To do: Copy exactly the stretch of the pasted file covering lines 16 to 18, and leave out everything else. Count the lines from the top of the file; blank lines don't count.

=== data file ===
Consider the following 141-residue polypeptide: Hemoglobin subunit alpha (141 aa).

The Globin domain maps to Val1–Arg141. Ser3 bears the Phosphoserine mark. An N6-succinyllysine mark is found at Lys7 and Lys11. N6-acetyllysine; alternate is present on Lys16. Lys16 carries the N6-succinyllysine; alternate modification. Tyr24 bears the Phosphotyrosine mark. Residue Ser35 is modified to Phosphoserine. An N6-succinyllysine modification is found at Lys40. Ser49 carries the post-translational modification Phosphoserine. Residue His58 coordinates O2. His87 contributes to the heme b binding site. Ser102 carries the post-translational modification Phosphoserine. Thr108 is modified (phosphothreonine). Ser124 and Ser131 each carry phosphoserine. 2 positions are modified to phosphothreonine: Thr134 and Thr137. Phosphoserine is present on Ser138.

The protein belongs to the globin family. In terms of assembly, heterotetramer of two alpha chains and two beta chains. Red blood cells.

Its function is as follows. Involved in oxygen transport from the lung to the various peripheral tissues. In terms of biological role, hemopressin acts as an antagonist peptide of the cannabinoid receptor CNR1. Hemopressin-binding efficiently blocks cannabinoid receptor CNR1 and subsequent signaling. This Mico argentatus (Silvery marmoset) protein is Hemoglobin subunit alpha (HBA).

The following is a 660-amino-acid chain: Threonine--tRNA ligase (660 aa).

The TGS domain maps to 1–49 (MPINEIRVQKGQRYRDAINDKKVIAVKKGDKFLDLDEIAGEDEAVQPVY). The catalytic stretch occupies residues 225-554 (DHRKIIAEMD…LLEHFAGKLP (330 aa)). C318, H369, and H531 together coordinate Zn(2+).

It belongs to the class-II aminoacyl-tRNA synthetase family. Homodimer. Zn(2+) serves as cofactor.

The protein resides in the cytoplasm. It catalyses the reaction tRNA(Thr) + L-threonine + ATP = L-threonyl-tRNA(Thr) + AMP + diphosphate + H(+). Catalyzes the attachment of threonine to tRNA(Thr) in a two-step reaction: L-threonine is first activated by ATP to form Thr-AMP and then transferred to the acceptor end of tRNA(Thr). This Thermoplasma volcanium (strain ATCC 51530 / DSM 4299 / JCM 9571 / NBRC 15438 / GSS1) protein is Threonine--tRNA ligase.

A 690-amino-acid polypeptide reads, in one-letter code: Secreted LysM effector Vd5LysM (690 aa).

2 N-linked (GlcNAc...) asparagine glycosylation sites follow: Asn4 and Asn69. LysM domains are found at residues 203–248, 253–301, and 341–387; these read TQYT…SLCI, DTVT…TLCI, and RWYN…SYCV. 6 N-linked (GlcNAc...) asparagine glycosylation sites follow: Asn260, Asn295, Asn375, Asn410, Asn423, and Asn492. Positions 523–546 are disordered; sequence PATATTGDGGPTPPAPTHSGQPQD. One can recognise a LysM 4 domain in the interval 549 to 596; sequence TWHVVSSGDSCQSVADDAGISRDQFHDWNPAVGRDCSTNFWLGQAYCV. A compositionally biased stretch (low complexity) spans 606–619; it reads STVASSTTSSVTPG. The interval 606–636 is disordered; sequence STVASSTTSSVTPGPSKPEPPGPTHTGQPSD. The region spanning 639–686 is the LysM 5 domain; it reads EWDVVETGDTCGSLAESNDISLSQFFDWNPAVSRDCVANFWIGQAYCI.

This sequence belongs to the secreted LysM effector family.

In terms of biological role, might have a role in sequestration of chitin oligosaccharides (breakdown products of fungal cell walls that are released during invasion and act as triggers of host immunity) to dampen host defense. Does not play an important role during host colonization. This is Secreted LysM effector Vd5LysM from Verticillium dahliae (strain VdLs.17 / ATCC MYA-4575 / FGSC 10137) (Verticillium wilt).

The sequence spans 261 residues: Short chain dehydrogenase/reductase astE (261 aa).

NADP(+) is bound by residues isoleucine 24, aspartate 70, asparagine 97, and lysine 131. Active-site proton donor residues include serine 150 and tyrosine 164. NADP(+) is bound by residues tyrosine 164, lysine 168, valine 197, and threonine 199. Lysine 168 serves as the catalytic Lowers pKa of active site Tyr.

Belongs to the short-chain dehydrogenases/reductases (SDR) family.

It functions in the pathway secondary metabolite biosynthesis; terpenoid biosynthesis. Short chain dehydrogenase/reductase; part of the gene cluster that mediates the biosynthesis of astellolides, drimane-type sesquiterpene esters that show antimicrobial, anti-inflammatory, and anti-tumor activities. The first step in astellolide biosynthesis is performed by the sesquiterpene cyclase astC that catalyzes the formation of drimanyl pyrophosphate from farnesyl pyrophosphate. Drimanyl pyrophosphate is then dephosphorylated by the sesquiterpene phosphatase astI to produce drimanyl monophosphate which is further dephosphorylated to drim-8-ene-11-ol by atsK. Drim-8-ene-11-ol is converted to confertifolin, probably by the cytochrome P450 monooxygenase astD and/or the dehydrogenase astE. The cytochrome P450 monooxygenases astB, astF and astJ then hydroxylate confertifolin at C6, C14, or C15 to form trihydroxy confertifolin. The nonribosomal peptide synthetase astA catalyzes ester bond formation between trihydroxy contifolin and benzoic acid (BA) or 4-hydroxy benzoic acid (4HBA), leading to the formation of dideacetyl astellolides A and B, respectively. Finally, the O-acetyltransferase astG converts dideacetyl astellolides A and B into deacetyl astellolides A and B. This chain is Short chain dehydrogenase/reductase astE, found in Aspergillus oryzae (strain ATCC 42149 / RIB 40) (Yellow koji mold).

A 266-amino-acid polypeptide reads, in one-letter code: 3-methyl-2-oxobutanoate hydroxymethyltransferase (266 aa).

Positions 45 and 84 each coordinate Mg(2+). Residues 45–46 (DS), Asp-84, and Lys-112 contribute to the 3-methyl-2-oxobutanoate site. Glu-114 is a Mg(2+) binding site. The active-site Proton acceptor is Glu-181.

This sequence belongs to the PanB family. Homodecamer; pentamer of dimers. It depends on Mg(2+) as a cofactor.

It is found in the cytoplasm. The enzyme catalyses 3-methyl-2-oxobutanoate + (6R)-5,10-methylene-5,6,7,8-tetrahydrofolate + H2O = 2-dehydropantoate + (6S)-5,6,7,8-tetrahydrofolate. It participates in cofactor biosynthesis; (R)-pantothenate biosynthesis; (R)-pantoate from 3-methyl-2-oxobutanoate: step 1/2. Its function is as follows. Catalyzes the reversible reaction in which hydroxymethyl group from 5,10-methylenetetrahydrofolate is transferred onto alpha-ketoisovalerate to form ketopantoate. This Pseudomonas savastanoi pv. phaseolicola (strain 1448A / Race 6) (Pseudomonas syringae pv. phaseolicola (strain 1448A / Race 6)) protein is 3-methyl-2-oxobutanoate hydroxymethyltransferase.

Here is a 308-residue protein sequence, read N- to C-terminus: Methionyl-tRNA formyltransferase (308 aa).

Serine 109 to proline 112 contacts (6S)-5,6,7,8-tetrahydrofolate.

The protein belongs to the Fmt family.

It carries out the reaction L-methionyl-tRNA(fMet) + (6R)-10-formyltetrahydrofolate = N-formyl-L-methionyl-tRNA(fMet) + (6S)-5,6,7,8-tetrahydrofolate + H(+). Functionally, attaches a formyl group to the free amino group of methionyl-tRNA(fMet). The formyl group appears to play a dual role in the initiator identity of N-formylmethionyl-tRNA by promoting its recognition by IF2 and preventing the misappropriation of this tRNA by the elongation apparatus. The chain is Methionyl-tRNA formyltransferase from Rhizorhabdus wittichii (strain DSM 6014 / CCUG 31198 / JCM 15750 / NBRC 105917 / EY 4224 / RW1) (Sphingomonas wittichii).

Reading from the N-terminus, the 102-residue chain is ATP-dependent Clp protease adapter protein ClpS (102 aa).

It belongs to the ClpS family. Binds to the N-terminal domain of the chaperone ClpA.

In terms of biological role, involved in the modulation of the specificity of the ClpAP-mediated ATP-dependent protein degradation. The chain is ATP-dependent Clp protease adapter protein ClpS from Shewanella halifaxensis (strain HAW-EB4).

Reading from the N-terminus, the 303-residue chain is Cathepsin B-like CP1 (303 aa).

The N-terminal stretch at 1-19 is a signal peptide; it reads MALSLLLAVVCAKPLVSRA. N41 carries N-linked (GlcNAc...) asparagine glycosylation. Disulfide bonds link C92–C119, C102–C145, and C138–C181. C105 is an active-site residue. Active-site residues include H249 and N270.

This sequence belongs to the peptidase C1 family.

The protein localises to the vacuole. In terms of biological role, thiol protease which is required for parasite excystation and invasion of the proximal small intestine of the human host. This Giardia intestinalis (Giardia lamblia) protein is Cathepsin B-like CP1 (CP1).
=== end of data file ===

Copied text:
It functions in the pathway secondary metabolite biosynthesis; terpenoid biosynthesis. Short chain dehydrogenase/reductase; part of the gene cluster that mediates the biosynthesis of astellolides, drimane-type sesquiterpene esters that show antimicrobial, anti-inflammatory, and anti-tumor activities. The first step in astellolide biosynthesis is performed by the sesquiterpene cyclase astC that catalyzes the formation of drimanyl pyrophosphate from farnesyl pyrophosphate. Drimanyl pyrophosphate is then dephosphorylated by the sesquiterpene phosphatase astI to produce drimanyl monophosphate which is further dephosphorylated to drim-8-ene-11-ol by atsK. Drim-8-ene-11-ol is converted to confertifolin, probably by the cytochrome P450 monooxygenase astD and/or the dehydrogenase astE. The cytochrome P450 monooxygenases astB, astF and astJ then hydroxylate confertifolin at C6, C14, or C15 to form trihydroxy confertifolin. The nonribosomal peptide synthetase astA catalyzes ester bond formation between trihydroxy contifolin and benzoic acid (BA) or 4-hydroxy benzoic acid (4HBA), leading to the formation of dideacetyl astellolides A and B, respectively. Finally, the O-acetyltransferase astG converts dideacetyl astellolides A and B into deacetyl astellolides A and B. This chain is Short chain dehydrogenase/reductase astE, found in Aspergillus oryzae (strain ATCC 42149 / RIB 40) (Yellow koji mold).

A 266-amino-acid polypeptide reads, in one-letter code: 3-methyl-2-oxobutanoate hydroxymethyltransferase (266 aa).

Positions 45 and 84 each coordinate Mg(2+). Residues 45–46 (DS), Asp-84, and Lys-112 contribute to the 3-methyl-2-oxobutanoate site. Glu-114 is a Mg(2+) binding site. The active-site Proton acceptor is Glu-181.